A wealthy aging mystery writer is found dead in his private study, curiosity of a knife. Police rule the death as a suicide, but a fancy gentleman detective suspects foul play. The suspects are the writer’s family, varying in personality but having no shortage of dysfunction. A fortune in millions is at stake- but before any money can be inherited, the culprit must be brought to justice. Of course, this is a mystery, and everyone has an alibi. Welcome to “Knives Out,” an innovation in the mystery genre.
Rian Johnson’s “Knives Out” is a unique take on the classic whodunnit. From the start this film wastes no time as it throws you right into the mystery. Pacing is fast as we get to meet each suspect as they recount the evening the murder takes place. At first the film feels like a classic mystery, tropes and clichés included, with only the flavor of modern times thrown in. But there are so many twists and turns in the movie that all expectations are shattered. This film is a triumph because it has a structure and careful direction that benefits a mystery movie. The film is also hard to figure out the first time around. I can easily promise you your guesses, deductions, and predictions will be more wrong than right. “Knives Out” will not go the way you think it will.
A film can have great structure, set pieces, and scenery, but the soul of the movie rests with the actors. “Knives Out” has quite the ensemble cast to back it up. Jamie Lee Curtis, Michael Shannon, Don Johnson, Toni Collette, Lakeith Stanfield, Katherine Langford, Jaeden Martell and Christopher Plummer round out this fantastic cast. While there are some big names in the cast, they all act like smaller character actors/actresses. This small detail lets them add their own flavor with their respective characters in a way they couldn’t if they were simply playing the lead. Also, due to the structure of the film, there is no true lead. Since everyone is a suspect, their characters are all distinct in personality and motivation. This adds intrigue, charm and humor to the narrative.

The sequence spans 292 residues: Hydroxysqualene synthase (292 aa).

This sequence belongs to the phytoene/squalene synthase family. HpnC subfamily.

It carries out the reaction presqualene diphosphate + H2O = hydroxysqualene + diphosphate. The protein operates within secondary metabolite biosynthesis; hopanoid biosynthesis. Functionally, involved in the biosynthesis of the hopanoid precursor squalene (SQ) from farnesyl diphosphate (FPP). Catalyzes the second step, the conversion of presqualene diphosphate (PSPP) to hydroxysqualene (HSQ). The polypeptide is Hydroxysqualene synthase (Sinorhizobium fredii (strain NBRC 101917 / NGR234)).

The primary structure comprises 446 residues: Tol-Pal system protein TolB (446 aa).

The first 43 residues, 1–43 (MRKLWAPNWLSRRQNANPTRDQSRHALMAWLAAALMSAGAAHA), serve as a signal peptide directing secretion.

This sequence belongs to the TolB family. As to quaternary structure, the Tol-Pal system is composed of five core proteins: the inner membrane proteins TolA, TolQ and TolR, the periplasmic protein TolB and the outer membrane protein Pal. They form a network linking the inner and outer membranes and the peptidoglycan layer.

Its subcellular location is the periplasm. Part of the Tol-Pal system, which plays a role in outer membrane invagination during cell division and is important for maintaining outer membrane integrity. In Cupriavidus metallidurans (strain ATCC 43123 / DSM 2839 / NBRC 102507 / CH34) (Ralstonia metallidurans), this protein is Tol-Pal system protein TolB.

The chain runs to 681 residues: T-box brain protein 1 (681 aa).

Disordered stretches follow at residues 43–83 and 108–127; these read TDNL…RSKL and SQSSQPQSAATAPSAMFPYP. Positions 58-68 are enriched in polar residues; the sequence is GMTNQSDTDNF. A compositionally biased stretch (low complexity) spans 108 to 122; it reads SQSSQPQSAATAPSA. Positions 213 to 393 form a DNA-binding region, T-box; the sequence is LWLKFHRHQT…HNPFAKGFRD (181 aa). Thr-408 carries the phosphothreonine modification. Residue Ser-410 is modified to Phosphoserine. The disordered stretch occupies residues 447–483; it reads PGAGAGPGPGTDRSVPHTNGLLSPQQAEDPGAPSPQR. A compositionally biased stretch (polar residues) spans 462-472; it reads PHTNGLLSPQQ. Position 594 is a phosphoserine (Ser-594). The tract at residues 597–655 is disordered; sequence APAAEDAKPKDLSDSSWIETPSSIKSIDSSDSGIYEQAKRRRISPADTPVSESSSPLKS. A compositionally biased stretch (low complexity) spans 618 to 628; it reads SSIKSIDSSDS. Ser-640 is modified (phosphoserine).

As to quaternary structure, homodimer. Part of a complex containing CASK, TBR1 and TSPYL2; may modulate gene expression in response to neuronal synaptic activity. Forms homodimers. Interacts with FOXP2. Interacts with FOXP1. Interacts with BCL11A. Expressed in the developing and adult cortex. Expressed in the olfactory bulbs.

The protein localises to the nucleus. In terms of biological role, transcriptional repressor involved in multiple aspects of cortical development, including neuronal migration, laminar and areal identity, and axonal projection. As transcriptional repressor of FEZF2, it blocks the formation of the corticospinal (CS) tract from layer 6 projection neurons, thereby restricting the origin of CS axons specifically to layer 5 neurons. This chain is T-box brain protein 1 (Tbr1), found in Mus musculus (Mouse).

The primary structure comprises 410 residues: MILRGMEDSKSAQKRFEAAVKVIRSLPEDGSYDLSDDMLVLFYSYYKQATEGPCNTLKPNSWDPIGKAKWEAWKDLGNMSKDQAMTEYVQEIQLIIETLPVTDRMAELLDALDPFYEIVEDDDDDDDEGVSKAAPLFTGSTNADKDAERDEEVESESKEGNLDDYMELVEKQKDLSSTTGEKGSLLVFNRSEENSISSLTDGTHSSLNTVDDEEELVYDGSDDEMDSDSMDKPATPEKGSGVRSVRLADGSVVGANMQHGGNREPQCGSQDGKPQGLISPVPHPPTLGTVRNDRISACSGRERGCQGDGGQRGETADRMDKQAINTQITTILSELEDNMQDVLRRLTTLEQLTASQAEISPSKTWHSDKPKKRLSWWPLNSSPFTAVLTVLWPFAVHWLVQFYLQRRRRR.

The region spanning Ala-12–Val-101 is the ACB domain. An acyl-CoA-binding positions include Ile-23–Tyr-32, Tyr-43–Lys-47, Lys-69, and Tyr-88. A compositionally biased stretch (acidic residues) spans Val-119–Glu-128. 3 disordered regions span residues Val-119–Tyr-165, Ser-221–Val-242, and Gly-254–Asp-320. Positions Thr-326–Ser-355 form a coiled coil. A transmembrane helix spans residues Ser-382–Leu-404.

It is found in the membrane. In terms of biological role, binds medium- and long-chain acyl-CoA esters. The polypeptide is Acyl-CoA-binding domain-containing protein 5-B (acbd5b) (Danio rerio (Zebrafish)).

The most standout of the cast is Daniel Craig, Ana De Armas and Chris Evans. De Armas plays caretaker Marta with a nervous and genuine energy, providing an emotional depth that helps elevate the film. Craig is Benoit Blanc, a suave and old-fashioned southern gentleman detective who looks like he stepped out of the 1940s. Craig offers some of the funniest moments with his precise wordplay and seems to enjoy distancing himself from his James Bond persona. Chris Evans plays a character named Ransom, a self-proclaimed rebel and playboy of the family. Ransom is rude, crude, cocky and oddly charming. Evans chews every scene and finally lets loose after playing Captain America for a decade. Evans looks like he is having a blast playing against his Marvel credentials.
If I feel a strong connection to a movie, I buy it physically. In a world dominated by streaming services and digital downloads, this may seem unnecessary. However, I grew up in a generation that bought DVDs and went to rental stores. I own and watch a lot of films, but nowadays I’m more selective on my DVD purchases. There are films you buy when you can, films you wait for a sale, and the films that you’d never waste money on. As soon as the credits rolled for “Knives Out,” I turned to my girlfriend and said, “this movie is a buy.”
This is not a small thing for me. I am a working man, and I budget my entertainment carefully. For me to desire to own a film physically, only shortly after watching it for the first time based on my gut emotions, is the highest praise I can give. “Knives Out” is a wonderful movie experience that intrigued every step of the way. As one of the most entertaining films of 2019 I hope it renews interest in the mystery genre. Whether you buy DVDs, wait for a streaming service or try to catch it in the theaters, “Knives Out” should not be missed.